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Whether Christ's Mother remained a virgin after His birth?

Objection 1: It would seem that Christ's Mother did not remain a virgin after His Birth. For it is written (Mat. 1:18): "Before Joseph and Mary came together, she was found with child of the Holy Ghost." Now the Evangelist would not have said this---"before they came together"---unless he were certain of their subsequent coming together; for no one says of one who does not eventually dine "before he dines" (cf. Jerome, Contra Helvid.). It seems, therefore, that the Blessed Virgin subsequently had intercourse with Joseph; and consequently that she did not remain a virgin after (Christ's) Birth.

Objection 2: Further, in the same passage (Mat. 1:20) are related the words of the angel to Joseph: "Fear not to take unto thee Mary thy wife." But marriage is consummated by carnal intercourse. Therefore it seems that this must have at some time taken place between Mary and Joseph: and that, consequently she did not remain a virgin after (Christ's) Birth.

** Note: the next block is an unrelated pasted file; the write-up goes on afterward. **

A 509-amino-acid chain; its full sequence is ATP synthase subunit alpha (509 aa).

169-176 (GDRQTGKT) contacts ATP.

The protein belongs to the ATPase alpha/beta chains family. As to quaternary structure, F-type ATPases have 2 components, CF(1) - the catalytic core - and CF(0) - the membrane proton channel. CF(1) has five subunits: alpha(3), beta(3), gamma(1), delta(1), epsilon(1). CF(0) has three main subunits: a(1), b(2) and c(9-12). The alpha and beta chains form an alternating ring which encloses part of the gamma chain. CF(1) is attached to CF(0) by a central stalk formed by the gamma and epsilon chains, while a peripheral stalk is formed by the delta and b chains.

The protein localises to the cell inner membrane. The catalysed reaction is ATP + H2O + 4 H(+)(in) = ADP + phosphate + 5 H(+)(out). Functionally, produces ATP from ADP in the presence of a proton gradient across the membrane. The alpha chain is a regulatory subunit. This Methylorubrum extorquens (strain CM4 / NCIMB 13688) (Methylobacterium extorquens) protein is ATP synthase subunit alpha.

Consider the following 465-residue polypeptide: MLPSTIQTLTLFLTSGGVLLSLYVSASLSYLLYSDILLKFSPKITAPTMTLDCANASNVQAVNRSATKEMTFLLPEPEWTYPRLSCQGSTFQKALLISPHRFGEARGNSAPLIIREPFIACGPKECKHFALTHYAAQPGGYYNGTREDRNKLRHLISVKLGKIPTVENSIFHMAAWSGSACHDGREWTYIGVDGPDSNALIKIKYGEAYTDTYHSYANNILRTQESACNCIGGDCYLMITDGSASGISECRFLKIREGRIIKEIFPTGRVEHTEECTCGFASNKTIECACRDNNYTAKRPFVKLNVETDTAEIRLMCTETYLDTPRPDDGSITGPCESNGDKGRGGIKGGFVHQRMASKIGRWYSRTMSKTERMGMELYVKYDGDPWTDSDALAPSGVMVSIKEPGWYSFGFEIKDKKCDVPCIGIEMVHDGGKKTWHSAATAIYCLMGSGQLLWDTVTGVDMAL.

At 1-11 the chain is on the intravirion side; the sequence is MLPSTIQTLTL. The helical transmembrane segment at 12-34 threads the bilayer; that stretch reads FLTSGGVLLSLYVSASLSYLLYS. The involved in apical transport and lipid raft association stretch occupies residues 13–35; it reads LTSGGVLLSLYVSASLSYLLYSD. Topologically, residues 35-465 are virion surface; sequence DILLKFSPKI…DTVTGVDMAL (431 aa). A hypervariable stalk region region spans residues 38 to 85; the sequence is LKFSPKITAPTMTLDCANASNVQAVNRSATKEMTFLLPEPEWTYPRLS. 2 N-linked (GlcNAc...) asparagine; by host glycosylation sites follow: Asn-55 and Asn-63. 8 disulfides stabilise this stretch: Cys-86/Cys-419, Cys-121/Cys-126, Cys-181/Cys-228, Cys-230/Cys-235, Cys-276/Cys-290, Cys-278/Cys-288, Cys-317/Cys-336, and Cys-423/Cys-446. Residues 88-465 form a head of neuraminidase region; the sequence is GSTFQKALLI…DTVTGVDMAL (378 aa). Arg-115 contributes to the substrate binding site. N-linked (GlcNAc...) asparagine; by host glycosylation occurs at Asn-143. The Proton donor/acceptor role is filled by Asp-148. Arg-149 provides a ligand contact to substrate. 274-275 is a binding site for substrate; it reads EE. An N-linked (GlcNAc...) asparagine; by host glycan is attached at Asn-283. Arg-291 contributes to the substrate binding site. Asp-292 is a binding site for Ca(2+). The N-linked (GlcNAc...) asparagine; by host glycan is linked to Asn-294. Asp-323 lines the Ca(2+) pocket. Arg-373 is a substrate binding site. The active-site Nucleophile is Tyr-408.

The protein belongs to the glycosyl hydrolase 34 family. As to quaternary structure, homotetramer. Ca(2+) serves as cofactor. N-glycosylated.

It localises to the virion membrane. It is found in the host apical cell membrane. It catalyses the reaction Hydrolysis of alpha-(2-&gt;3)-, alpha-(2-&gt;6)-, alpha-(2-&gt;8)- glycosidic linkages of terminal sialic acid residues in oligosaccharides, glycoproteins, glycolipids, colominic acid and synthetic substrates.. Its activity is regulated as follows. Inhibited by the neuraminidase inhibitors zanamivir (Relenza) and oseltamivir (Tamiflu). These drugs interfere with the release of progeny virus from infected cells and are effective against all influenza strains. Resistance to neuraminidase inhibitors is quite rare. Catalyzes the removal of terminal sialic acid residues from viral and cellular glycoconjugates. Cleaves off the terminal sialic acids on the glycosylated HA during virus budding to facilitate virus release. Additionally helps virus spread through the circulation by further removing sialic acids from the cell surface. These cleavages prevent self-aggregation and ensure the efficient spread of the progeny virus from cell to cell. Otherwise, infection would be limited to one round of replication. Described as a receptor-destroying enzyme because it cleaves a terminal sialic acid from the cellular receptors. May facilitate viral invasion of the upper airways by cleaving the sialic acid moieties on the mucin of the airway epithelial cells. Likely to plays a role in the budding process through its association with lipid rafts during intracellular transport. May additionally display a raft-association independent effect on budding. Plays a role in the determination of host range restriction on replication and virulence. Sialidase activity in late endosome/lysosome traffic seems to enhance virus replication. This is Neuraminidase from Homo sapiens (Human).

Objection 3: Further, again in the same passage a little further on (Mat. 1:24,25) we read: "And" (Joseph) "took unto him his wife; and he knew her not till she brought forth her first-born Son." Now this conjunction "till" is wont to designate a fixed time, on the completion of which that takes place which previously had not taken place. And the verb "knew" refers here to knowledge by intercourse (cf. Jerome, Contra Helvid.); just as (Gn. 4:1) it is said that "Adam knew his wife." Therefore it seems that after (Christ's) Birth, the Blessed Virgin was known by Joseph; and, consequently, that she did not remain a virgin after the Birth (of Christ).

Objection 4: Further, "first-born" can only be said of one who has brothers afterwards: wherefore (Rom. 8:29): "Whom He foreknew, He also predestinated to be made conformable to the image of His Son; that He might be the first-born among many brethren." But the evangelist calls Christ the first-born by His Mother. Therefore she had other children after Christ. And therefore it seems that Christ's Mother did not remain a virgin after His Birth.